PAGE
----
Review: Texas Chainsaw Massacre (2022)


Texas Chainsaw Massacre (2022)

Directed by: David Blue Garcia | 83 minutes | crime, horror | Actors: Sarah Yarkin, Elsie Fisher, Mark Burnham, Jacob Latimore, Moe Dunford, Olwen Fouéré, Jessica Allain, Nell Hudson, Alice Krige, William Hope, Jolyon Coy, Sam Douglas, John Larroquette

A hammer smashes a head into red meat. Glass severs a carotid artery. Warm blood sprays as the victim dies gurgling. And then the screeching engine of a chainsaw in the hands of a psychopath with only one goal: to kill. Since 1974, Leatherface has terrorized the sanity of the horror fans and casual viewers of ‘The Texas Chain Saw Massacre (1974)’. The current film, the ninth in the TCM franchise, is no different. Like junk food, the movies follow a set formula that delivers exactly what’s expected. ‘Texas Chainsaw Massacre’ was initially supposed to be directed by Ryan and Andy Tohill. However, due to creative differences between the Tohill brothers and the studio, they were replaced by David Blue Garcia (“Tejano”). ‘Texas Chainsaw Massacre’ is a sequel to the first Tobe Hooper version from 1974 and is set 50 years after Leatherface’s first massacre.

Melody (Sara Yarkin) and Dante (Jacob Latimore), two millennial entrepreneurs, travel to Harlow, Texas, to auction old buildings. The intent is to revive the extinct and abandoned Harlow with new ideas, creativity and capitalism. When they walk into an abandoned dilapidated orphanage to remove a flag of the Confederate States of America flying outside, they discover that the orphanage is still occupied by an old woman with an oxygen bottle. She wasn’t supposed to be there anymore and Dante lets her know in no uncertain terms. An altercation ensues, which is interrupted by a second resident. He stands silent and tall at the top of the stairs. The old woman assures this silent beholder that nothing is wrong. She returns to Melody and says that this was the last boy from the orphanage. That he needs special care. And that he doesn’t really do well in the outside world. Then the police enter and remove the fiercely protesting woman from the building. The ensuing events trigger the resurrection of Leatherface (Mark Burnham), the chainsaw-wielding psychopath who doesn’t just use this tool to help people get to the other side of life.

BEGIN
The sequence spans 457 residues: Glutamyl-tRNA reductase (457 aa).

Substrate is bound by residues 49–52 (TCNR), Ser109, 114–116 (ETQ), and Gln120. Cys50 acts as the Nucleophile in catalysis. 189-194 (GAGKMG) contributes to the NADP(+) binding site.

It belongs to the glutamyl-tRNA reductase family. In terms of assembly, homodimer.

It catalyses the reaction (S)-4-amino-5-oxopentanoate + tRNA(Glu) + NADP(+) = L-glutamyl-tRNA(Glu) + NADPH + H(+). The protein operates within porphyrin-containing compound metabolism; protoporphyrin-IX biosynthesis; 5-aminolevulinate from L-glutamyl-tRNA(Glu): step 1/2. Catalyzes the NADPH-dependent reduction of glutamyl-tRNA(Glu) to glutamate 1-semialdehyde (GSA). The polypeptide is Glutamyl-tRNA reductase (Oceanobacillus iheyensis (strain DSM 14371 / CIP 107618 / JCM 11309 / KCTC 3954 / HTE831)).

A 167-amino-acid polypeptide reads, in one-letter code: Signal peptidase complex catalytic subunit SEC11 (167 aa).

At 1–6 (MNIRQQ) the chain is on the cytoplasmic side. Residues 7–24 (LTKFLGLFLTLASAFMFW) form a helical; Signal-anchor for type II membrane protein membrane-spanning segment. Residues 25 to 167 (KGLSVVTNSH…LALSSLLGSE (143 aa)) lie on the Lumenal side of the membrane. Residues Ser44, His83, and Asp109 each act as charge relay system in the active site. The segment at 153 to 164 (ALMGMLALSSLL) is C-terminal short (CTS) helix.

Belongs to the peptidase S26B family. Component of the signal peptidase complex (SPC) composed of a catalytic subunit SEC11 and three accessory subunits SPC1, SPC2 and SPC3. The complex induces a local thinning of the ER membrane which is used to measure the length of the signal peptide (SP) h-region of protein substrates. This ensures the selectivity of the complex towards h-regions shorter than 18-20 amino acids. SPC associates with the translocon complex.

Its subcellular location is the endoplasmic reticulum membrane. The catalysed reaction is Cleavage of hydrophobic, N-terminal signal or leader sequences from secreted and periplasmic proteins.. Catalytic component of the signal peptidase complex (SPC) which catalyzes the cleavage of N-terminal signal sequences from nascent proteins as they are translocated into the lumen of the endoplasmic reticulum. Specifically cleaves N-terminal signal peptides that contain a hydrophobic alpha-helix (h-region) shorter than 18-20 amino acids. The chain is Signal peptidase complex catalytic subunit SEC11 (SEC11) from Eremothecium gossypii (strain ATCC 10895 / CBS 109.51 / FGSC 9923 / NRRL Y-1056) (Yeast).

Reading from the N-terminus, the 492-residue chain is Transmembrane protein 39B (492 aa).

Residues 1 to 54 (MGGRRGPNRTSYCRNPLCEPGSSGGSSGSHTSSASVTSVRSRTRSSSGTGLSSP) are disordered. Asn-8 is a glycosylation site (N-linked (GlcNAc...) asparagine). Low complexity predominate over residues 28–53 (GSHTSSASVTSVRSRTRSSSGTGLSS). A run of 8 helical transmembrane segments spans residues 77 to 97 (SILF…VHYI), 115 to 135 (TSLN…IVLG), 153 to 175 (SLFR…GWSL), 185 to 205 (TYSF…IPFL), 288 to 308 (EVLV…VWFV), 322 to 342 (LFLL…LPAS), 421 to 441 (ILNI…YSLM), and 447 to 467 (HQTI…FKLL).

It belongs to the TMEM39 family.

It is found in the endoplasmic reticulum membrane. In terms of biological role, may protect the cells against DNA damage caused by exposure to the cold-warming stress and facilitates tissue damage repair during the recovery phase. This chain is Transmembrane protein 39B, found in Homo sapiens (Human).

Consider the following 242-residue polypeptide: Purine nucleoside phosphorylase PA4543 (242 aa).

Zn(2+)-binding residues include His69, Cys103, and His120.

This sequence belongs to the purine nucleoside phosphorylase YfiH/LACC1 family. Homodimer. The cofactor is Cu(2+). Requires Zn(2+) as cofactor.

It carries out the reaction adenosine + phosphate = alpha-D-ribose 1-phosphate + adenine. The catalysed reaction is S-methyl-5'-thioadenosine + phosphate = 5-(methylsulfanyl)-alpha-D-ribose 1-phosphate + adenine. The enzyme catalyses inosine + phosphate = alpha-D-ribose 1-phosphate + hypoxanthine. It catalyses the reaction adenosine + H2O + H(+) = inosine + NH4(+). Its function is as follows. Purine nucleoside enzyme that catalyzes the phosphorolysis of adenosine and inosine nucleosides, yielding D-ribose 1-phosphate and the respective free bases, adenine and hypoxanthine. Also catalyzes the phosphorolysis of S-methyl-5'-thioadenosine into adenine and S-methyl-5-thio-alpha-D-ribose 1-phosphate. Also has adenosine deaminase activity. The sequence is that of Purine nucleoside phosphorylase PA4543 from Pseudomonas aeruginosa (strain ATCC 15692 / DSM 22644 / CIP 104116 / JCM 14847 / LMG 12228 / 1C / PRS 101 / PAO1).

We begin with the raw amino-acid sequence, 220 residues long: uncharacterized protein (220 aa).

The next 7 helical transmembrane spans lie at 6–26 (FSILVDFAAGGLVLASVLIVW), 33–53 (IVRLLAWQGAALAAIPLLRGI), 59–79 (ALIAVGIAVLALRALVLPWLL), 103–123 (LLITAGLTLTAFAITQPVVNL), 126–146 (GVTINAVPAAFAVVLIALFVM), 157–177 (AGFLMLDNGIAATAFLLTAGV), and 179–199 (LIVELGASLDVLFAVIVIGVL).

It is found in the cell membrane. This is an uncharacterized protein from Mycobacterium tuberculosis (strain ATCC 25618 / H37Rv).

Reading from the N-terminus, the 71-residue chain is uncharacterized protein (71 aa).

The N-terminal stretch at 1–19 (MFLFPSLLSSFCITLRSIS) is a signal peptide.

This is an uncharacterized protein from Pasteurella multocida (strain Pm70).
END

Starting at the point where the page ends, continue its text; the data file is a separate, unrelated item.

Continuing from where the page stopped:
The first ‘The Texas Chain Saw Massacre’ breached the general consciousness of society, mainly due to the fact that such a level of unscrupulous violence, especially in 1974, was by no means standard on the big screen. However, in all the years the formula has not changed: a trail of blood towards the end of the film. Now it doesn’t matter when storylines are simple. It is equally important how a story is told. And there is something to be said about that.

The protagonists, Sara Yarkin (Melody), Elsie Fisher (Lila) and Jacob Latimore (Dante) represent the millennial generation. Not much is expected of the actors in the film, other than screaming, yelling and running away. More is not necessary because the film aspires to nothing other than what we expect. The dialogues are also minimal and intended to create a little bit of context. The character development here also follows a standard format where the weak underdog confronts the fear and thus places himself in a stronger light.

A big plus are the sound effects. The film is largely set in an old wooden house. The creaking of the shelves and the squeaking of the doors is a real pleasure and increases the tension of the film. Another plus is the high level of violence. For horror fans who love mindless violence This will therefore be the only reason why people watch the movie with a bowl of popcorn and a Diet Coke. All for the entertainment value.

Texas Chainsaw Massacre is a predictable horror film with a simple plot and brutal murder scenes. For lovers of sadistic violence, this is a movie to put on the list. However, for those seeking a little more intelligence in the storyline, where the horror aspect is secondary to the plot, this film is not a significant addition to the film repertoire. The villain is a runaway murder train and the rest are just trying to survive.